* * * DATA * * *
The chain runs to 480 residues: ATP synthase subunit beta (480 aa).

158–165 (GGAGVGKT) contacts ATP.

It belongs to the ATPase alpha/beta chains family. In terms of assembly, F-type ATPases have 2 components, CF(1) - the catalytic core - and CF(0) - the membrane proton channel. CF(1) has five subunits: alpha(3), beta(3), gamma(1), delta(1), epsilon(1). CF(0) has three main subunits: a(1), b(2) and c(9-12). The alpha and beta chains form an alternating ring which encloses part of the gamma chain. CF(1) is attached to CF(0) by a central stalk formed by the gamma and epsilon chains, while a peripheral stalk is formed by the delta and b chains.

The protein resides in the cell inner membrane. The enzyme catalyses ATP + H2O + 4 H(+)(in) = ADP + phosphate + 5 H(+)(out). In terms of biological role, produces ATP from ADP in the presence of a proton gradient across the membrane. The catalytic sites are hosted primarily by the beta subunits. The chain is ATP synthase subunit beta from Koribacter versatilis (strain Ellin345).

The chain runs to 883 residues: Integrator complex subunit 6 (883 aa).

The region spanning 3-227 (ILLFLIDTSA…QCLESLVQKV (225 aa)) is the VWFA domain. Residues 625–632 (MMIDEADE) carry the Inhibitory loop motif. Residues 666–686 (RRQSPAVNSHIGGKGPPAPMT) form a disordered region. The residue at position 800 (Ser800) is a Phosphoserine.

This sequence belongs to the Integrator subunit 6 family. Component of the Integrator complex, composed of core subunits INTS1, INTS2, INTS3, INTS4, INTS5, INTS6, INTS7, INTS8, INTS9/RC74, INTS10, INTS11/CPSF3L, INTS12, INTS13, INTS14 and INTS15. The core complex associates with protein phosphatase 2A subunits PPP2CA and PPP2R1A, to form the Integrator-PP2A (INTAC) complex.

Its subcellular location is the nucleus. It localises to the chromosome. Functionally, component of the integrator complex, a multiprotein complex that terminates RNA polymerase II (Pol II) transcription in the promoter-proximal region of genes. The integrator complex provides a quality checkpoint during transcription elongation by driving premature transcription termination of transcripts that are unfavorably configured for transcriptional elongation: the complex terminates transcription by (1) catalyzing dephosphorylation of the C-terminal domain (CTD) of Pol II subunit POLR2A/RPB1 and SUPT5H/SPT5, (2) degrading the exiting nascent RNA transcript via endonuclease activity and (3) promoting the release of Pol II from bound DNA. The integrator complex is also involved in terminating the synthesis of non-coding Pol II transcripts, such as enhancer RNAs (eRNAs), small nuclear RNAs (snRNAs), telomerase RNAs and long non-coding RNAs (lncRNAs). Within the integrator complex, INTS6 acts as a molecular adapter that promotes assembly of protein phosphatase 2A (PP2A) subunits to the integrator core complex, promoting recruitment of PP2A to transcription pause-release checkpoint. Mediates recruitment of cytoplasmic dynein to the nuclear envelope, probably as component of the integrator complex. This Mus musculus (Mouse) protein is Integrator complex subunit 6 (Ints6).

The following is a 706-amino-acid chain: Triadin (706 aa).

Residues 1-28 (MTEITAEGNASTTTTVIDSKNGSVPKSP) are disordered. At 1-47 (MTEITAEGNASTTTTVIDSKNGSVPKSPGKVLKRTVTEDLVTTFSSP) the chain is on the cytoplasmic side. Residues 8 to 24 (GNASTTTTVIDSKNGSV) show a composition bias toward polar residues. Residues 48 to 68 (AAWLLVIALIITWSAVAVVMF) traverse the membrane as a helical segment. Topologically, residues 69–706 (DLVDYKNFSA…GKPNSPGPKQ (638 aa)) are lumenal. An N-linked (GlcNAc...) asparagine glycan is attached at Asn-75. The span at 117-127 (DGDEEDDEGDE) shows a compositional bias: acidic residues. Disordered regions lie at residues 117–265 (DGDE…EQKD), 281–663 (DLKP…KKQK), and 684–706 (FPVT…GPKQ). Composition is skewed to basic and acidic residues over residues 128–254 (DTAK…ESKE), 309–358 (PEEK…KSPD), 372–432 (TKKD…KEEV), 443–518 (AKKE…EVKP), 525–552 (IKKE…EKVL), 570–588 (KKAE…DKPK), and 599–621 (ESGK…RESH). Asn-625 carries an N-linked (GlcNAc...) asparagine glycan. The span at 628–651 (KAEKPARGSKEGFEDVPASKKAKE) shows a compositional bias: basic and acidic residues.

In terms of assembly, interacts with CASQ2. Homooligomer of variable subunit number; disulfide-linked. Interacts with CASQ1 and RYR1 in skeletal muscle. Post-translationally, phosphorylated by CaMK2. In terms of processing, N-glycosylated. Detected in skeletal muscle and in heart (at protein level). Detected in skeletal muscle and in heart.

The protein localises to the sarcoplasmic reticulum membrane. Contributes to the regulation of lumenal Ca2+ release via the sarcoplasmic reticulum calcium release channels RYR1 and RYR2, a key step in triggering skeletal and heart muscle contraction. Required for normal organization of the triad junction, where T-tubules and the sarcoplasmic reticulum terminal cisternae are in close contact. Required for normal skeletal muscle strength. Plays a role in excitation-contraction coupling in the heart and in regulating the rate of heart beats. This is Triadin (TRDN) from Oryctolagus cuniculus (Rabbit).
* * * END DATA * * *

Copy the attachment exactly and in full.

The chain runs to 480 residues: ATP synthase subunit beta (480 aa).

158–165 (GGAGVGKT) contacts ATP.

It belongs to the ATPase alpha/beta chains family. In terms of assembly, F-type ATPases have 2 components, CF(1) - the catalytic core - and CF(0) - the membrane proton channel. CF(1) has five subunits: alpha(3), beta(3), gamma(1), delta(1), epsilon(1). CF(0) has three main subunits: a(1), b(2) and c(9-12). The alpha and beta chains form an alternating ring which encloses part of the gamma chain. CF(1) is attached to CF(0) by a central stalk formed by the gamma and epsilon chains, while a peripheral stalk is formed by the delta and b chains.

The protein resides in the cell inner membrane. The enzyme catalyses ATP + H2O + 4 H(+)(in) = ADP + phosphate + 5 H(+)(out). In terms of biological role, produces ATP from ADP in the presence of a proton gradient across the membrane. The catalytic sites are hosted primarily by the beta subunits. The chain is ATP synthase subunit beta from Koribacter versatilis (strain Ellin345).

The chain runs to 883 residues: Integrator complex subunit 6 (883 aa).

The region spanning 3-227 (ILLFLIDTSA…QCLESLVQKV (225 aa)) is the VWFA domain. Residues 625–632 (MMIDEADE) carry the Inhibitory loop motif. Residues 666–686 (RRQSPAVNSHIGGKGPPAPMT) form a disordered region. The residue at position 800 (Ser800) is a Phosphoserine.

This sequence belongs to the Integrator subunit 6 family. Component of the Integrator complex, composed of core subunits INTS1, INTS2, INTS3, INTS4, INTS5, INTS6, INTS7, INTS8, INTS9/RC74, INTS10, INTS11/CPSF3L, INTS12, INTS13, INTS14 and INTS15. The core complex associates with protein phosphatase 2A subunits PPP2CA and PPP2R1A, to form the Integrator-PP2A (INTAC) complex.

Its subcellular location is the nucleus. It localises to the chromosome. Functionally, component of the integrator complex, a multiprotein complex that terminates RNA polymerase II (Pol II) transcription in the promoter-proximal region of genes. The integrator complex provides a quality checkpoint during transcription elongation by driving premature transcription termination of transcripts that are unfavorably configured for transcriptional elongation: the complex terminates transcription by (1) catalyzing dephosphorylation of the C-terminal domain (CTD) of Pol II subunit POLR2A/RPB1 and SUPT5H/SPT5, (2) degrading the exiting nascent RNA transcript via endonuclease activity and (3) promoting the release of Pol II from bound DNA. The integrator complex is also involved in terminating the synthesis of non-coding Pol II transcripts, such as enhancer RNAs (eRNAs), small nuclear RNAs (snRNAs), telomerase RNAs and long non-coding RNAs (lncRNAs). Within the integrator complex, INTS6 acts as a molecular adapter that promotes assembly of protein phosphatase 2A (PP2A) subunits to the integrator core complex, promoting recruitment of PP2A to transcription pause-release checkpoint. Mediates recruitment of cytoplasmic dynein to the nuclear envelope, probably as component of the integrator complex. This Mus musculus (Mouse) protein is Integrator complex subunit 6 (Ints6).

The following is a 706-amino-acid chain: Triadin (706 aa).

Residues 1-28 (MTEITAEGNASTTTTVIDSKNGSVPKSP) are disordered. At 1-47 (MTEITAEGNASTTTTVIDSKNGSVPKSPGKVLKRTVTEDLVTTFSSP) the chain is on the cytoplasmic side. Residues 8 to 24 (GNASTTTTVIDSKNGSV) show a composition bias toward polar residues. Residues 48 to 68 (AAWLLVIALIITWSAVAVVMF) traverse the membrane as a helical segment. Topologically, residues 69–706 (DLVDYKNFSA…GKPNSPGPKQ (638 aa)) are lumenal. An N-linked (GlcNAc...) asparagine glycan is attached at Asn-75. The span at 117-127 (DGDEEDDEGDE) shows a compositional bias: acidic residues. Disordered regions lie at residues 117–265 (DGDE…EQKD), 281–663 (DLKP…KKQK), and 684–706 (FPVT…GPKQ). Composition is skewed to basic and acidic residues over residues 128–254 (DTAK…ESKE), 309–358 (PEEK…KSPD), 372–432 (TKKD…KEEV), 443–518 (AKKE…EVKP), 525–552 (IKKE…EKVL), 570–588 (KKAE…DKPK), and 599–621 (ESGK…RESH). Asn-625 carries an N-linked (GlcNAc...) asparagine glycan. The span at 628–651 (KAEKPARGSKEGFEDVPASKKAKE) shows a compositional bias: basic and acidic residues.

In terms of assembly, interacts with CASQ2. Homooligomer of variable subunit number; disulfide-linked. Interacts with CASQ1 and RYR1 in skeletal muscle. Post-translationally, phosphorylated by CaMK2. In terms of processing, N-glycosylated. Detected in skeletal muscle and in heart (at protein level). Detected in skeletal muscle and in heart.

The protein localises to the sarcoplasmic reticulum membrane. Contributes to the regulation of lumenal Ca2+ release via the sarcoplasmic reticulum calcium release channels RYR1 and RYR2, a key step in triggering skeletal and heart muscle contraction. Required for normal organization of the triad junction, where T-tubules and the sarcoplasmic reticulum terminal cisternae are in close contact. Required for normal skeletal muscle strength. Plays a role in excitation-contraction coupling in the heart and in regulating the rate of heart beats. This is Triadin (TRDN) from Oryctolagus cuniculus (Rabbit).